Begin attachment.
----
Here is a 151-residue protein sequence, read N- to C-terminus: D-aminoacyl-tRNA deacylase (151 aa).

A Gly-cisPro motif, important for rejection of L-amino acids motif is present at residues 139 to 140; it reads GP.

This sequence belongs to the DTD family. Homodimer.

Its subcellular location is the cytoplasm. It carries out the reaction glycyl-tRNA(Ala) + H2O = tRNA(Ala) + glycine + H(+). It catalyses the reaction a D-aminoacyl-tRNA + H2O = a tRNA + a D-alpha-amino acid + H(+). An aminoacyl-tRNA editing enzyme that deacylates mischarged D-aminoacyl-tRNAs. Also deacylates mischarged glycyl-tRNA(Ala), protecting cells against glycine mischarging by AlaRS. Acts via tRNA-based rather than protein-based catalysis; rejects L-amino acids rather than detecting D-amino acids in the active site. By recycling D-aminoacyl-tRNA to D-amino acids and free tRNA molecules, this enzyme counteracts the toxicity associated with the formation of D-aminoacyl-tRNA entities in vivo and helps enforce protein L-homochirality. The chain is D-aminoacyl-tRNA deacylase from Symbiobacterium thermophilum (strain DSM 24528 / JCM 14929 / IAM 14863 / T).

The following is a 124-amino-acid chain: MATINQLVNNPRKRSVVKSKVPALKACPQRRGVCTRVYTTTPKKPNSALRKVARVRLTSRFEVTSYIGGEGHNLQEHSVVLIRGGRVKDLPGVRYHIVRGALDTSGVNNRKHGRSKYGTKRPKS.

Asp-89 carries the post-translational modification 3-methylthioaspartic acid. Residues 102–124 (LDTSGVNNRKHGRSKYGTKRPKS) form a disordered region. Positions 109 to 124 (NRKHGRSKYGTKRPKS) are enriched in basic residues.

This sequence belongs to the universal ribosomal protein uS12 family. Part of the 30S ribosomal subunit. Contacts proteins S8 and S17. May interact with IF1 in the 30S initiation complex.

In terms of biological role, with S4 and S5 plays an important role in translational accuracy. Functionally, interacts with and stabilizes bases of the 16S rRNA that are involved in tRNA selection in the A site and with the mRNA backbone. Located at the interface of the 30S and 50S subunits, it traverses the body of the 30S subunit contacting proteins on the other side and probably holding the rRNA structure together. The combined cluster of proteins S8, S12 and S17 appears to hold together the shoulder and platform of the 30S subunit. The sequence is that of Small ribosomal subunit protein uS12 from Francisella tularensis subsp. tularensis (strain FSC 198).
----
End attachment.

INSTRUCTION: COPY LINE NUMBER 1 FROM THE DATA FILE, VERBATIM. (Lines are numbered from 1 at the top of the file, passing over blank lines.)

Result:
Here is a 151-residue protein sequence, read N- to C-terminus: D-aminoacyl-tRNA deacylase (151 aa).